Pending the new research avenues outlined by Sandrine Revet, we can only recommend reading her book as a matter of priority. Especially since, in spite of its analytical and informative richness and its density, it is a very pleasant read thanks to its fluid style, clarity of expression and remarkable lack of jargon. It is also illustrated with photographs, and complemented by illuminating annexes and notes carefully chosen so as not to overwhelm the main text.

Whilst the author may forbid herself for the sake of axiological neutrality, the reviewer ventures to formulate the hypothesis that this opus will have a positive impact on both national and international humanitarian workers in disaster contexts, beyond the discipline of anthropology. It will also inform the reflection of analysts and researchers working in the field of humanitarian studies, regardless of their subjects.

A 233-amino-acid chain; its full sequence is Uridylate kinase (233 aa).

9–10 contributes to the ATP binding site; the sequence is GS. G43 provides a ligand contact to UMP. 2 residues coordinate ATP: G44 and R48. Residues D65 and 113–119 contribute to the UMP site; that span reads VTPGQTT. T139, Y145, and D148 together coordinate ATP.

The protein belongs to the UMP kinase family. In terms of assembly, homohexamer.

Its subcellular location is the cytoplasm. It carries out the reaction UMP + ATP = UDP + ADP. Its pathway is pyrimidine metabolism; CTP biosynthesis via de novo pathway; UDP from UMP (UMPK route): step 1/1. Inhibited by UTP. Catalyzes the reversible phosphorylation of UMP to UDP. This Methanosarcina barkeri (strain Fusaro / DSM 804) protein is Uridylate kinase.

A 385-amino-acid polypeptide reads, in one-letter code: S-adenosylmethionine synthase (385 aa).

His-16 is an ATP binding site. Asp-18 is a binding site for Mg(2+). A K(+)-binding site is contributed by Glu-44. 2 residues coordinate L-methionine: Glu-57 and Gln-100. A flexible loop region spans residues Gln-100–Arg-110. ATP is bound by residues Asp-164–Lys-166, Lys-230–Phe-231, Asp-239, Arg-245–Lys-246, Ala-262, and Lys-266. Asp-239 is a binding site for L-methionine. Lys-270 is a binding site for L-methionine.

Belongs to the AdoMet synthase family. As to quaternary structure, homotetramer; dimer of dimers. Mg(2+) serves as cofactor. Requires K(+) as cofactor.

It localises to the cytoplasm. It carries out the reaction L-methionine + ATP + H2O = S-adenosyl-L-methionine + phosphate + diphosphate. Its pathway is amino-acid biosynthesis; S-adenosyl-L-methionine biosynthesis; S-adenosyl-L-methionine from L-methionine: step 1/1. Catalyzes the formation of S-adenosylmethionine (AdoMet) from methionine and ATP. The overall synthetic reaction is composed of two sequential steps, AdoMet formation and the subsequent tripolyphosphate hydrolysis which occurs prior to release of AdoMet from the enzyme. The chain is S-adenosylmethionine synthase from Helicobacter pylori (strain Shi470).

Philippe Ryfman, Professor and Associate Honorary
Researcher (Université Paris I Panthéon-Sorbonne)
Researcher (NGO/Humanitarian action)

See and hear the interview with Sandrine Revet on our website:

Translated from the French by Juliet Powys


To read the article in PDF click here.

ISBN of the article (HTML): 978-2-37704-522-8

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1 With the now well-known acronym DRR (Disaster Risk Reduction).
2 Based on a concept developed by the sociologist Henri Bergeron.
3 Global Disaster Alert and Coordination System.